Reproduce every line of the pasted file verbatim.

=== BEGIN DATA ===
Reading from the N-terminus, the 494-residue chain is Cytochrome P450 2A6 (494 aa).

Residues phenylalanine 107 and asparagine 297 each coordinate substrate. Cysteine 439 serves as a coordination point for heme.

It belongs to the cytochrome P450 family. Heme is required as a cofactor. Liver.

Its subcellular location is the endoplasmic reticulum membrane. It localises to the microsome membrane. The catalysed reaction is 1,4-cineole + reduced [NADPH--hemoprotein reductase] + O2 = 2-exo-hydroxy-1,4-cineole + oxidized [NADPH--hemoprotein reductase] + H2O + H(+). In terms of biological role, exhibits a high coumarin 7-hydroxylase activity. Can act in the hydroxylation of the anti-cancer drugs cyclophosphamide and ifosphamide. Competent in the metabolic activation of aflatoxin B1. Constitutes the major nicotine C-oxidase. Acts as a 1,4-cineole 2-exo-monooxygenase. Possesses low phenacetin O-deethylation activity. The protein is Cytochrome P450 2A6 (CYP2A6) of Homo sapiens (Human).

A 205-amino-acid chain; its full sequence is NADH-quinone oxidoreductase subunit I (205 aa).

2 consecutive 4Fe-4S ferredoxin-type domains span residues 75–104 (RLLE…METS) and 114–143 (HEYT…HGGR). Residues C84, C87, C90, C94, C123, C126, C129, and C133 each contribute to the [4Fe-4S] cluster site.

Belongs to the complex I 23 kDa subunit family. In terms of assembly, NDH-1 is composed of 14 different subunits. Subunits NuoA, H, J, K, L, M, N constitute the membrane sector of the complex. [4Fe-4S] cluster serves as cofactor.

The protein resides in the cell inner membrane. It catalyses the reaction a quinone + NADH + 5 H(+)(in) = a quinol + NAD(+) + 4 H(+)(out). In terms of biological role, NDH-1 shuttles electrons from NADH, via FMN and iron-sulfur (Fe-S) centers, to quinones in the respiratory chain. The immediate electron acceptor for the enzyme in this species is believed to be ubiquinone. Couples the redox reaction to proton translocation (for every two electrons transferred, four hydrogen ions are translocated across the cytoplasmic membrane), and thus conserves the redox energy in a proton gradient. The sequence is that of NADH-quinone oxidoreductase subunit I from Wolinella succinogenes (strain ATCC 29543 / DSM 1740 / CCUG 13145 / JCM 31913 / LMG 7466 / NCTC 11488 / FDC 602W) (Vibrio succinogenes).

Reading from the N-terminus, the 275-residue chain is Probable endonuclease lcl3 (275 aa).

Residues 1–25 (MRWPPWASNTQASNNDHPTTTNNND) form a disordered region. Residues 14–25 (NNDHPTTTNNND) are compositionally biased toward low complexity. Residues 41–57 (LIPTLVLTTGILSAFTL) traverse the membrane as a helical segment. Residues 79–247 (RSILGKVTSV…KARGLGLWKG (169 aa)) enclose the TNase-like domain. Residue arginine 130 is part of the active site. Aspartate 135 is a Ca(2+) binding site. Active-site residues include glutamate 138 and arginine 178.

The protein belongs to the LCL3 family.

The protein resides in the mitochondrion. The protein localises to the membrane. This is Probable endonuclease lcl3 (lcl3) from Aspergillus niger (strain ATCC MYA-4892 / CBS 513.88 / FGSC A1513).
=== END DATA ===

Reading from the N-terminus, the 494-residue chain is Cytochrome P450 2A6 (494 aa).

Residues phenylalanine 107 and asparagine 297 each coordinate substrate. Cysteine 439 serves as a coordination point for heme.

It belongs to the cytochrome P450 family. Heme is required as a cofactor. Liver.

Its subcellular location is the endoplasmic reticulum membrane. It localises to the microsome membrane. The catalysed reaction is 1,4-cineole + reduced [NADPH--hemoprotein reductase] + O2 = 2-exo-hydroxy-1,4-cineole + oxidized [NADPH--hemoprotein reductase] + H2O + H(+). In terms of biological role, exhibits a high coumarin 7-hydroxylase activity. Can act in the hydroxylation of the anti-cancer drugs cyclophosphamide and ifosphamide. Competent in the metabolic activation of aflatoxin B1. Constitutes the major nicotine C-oxidase. Acts as a 1,4-cineole 2-exo-monooxygenase. Possesses low phenacetin O-deethylation activity. The protein is Cytochrome P450 2A6 (CYP2A6) of Homo sapiens (Human).

A 205-amino-acid chain; its full sequence is NADH-quinone oxidoreductase subunit I (205 aa).

2 consecutive 4Fe-4S ferredoxin-type domains span residues 75–104 (RLLE…METS) and 114–143 (HEYT…HGGR). Residues C84, C87, C90, C94, C123, C126, C129, and C133 each contribute to the [4Fe-4S] cluster site.

Belongs to the complex I 23 kDa subunit family. In terms of assembly, NDH-1 is composed of 14 different subunits. Subunits NuoA, H, J, K, L, M, N constitute the membrane sector of the complex. [4Fe-4S] cluster serves as cofactor.

The protein resides in the cell inner membrane. It catalyses the reaction a quinone + NADH + 5 H(+)(in) = a quinol + NAD(+) + 4 H(+)(out). In terms of biological role, NDH-1 shuttles electrons from NADH, via FMN and iron-sulfur (Fe-S) centers, to quinones in the respiratory chain. The immediate electron acceptor for the enzyme in this species is believed to be ubiquinone. Couples the redox reaction to proton translocation (for every two electrons transferred, four hydrogen ions are translocated across the cytoplasmic membrane), and thus conserves the redox energy in a proton gradient. The sequence is that of NADH-quinone oxidoreductase subunit I from Wolinella succinogenes (strain ATCC 29543 / DSM 1740 / CCUG 13145 / JCM 31913 / LMG 7466 / NCTC 11488 / FDC 602W) (Vibrio succinogenes).

Reading from the N-terminus, the 275-residue chain is Probable endonuclease lcl3 (275 aa).

Residues 1–25 (MRWPPWASNTQASNNDHPTTTNNND) form a disordered region. Residues 14–25 (NNDHPTTTNNND) are compositionally biased toward low complexity. Residues 41–57 (LIPTLVLTTGILSAFTL) traverse the membrane as a helical segment. Residues 79–247 (RSILGKVTSV…KARGLGLWKG (169 aa)) enclose the TNase-like domain. Residue arginine 130 is part of the active site. Aspartate 135 is a Ca(2+) binding site. Active-site residues include glutamate 138 and arginine 178.

The protein belongs to the LCL3 family.

The protein resides in the mitochondrion. The protein localises to the membrane. This is Probable endonuclease lcl3 (lcl3) from Aspergillus niger (strain ATCC MYA-4892 / CBS 513.88 / FGSC A1513).